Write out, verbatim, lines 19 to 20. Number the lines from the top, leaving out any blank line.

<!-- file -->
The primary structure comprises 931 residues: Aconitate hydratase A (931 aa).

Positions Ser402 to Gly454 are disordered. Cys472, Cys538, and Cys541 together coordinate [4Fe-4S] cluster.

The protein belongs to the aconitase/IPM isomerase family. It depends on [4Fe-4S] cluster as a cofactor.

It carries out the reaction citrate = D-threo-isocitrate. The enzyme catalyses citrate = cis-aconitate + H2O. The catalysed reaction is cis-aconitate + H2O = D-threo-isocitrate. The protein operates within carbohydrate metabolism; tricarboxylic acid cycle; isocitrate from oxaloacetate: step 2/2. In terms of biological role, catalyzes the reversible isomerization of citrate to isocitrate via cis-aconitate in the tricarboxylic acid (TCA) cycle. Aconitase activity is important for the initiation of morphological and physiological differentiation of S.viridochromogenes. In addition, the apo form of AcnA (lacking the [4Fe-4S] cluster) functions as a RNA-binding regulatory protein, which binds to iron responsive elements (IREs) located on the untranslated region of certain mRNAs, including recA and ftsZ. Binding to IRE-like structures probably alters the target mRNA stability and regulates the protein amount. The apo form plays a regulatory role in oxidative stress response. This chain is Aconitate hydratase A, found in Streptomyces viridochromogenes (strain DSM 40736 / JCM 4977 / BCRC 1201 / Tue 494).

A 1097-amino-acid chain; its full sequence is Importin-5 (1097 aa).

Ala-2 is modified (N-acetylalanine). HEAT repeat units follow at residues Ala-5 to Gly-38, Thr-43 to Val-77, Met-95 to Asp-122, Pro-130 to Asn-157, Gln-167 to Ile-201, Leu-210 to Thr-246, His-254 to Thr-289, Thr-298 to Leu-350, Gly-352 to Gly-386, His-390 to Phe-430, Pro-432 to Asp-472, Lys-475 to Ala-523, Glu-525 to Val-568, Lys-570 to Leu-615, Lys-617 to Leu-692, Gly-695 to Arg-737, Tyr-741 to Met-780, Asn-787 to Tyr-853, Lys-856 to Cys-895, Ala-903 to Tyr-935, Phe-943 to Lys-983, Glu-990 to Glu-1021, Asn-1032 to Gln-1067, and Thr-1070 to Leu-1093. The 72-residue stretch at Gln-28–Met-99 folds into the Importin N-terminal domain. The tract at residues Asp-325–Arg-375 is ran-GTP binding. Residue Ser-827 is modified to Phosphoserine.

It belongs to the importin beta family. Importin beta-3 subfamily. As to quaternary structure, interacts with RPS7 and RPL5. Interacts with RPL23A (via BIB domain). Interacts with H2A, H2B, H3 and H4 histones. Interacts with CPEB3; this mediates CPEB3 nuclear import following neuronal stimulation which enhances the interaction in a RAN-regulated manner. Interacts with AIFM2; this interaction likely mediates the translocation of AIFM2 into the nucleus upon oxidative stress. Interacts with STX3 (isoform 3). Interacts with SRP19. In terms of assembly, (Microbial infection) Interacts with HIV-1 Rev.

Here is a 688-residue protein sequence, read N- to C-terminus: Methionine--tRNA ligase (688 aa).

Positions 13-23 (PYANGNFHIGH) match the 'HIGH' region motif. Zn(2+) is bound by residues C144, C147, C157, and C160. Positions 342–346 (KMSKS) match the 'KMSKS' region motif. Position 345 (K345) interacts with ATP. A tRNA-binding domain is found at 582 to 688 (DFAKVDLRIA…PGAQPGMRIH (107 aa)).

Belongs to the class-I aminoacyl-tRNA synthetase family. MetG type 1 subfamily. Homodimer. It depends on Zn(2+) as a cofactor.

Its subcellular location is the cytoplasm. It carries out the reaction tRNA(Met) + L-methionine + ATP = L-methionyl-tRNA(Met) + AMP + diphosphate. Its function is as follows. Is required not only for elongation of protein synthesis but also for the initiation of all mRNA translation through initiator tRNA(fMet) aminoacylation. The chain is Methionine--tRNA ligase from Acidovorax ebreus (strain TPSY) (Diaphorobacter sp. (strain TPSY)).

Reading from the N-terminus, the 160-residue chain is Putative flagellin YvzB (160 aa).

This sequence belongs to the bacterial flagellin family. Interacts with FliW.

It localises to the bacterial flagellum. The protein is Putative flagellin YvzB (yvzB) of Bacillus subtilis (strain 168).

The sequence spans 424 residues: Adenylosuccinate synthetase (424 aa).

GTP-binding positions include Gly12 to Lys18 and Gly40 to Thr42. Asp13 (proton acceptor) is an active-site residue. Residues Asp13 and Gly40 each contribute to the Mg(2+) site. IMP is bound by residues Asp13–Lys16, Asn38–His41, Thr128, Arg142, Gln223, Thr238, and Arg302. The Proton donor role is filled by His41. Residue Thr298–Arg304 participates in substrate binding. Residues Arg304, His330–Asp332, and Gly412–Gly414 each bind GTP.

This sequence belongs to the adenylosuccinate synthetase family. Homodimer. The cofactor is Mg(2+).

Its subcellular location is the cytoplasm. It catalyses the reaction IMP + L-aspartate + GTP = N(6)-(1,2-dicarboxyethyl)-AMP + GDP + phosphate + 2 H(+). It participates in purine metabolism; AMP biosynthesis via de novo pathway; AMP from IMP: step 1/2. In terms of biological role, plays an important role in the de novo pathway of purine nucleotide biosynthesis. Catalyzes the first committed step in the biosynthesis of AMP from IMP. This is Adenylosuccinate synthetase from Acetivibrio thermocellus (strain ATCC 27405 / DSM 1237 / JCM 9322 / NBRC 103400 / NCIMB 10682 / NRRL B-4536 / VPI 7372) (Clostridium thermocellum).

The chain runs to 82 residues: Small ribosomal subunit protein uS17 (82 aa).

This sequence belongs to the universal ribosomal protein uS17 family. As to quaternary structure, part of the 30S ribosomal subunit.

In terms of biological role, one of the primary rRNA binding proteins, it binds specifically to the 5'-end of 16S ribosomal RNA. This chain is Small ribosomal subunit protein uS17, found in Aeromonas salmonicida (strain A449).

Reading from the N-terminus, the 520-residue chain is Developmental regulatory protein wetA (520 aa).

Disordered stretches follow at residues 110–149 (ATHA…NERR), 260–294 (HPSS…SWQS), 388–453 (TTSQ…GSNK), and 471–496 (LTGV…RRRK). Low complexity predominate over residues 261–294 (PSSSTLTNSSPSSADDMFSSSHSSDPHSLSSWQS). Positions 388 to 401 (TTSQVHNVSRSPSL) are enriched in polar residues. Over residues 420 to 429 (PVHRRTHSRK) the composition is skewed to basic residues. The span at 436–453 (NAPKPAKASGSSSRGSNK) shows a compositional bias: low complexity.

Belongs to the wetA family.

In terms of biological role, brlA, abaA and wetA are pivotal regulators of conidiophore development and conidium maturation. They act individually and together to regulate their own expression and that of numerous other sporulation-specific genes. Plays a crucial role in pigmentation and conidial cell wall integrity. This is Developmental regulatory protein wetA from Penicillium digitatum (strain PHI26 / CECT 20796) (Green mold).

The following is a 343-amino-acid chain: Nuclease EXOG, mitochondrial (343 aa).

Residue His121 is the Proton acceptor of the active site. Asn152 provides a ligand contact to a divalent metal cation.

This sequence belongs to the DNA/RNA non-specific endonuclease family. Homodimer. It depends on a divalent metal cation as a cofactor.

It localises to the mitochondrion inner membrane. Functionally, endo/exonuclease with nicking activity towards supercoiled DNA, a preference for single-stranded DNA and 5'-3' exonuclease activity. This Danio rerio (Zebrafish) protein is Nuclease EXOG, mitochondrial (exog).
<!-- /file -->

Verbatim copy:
The chain runs to 82 residues: Small ribosomal subunit protein uS17 (82 aa).

This sequence belongs to the universal ribosomal protein uS17 family. As to quaternary structure, part of the 30S ribosomal subunit.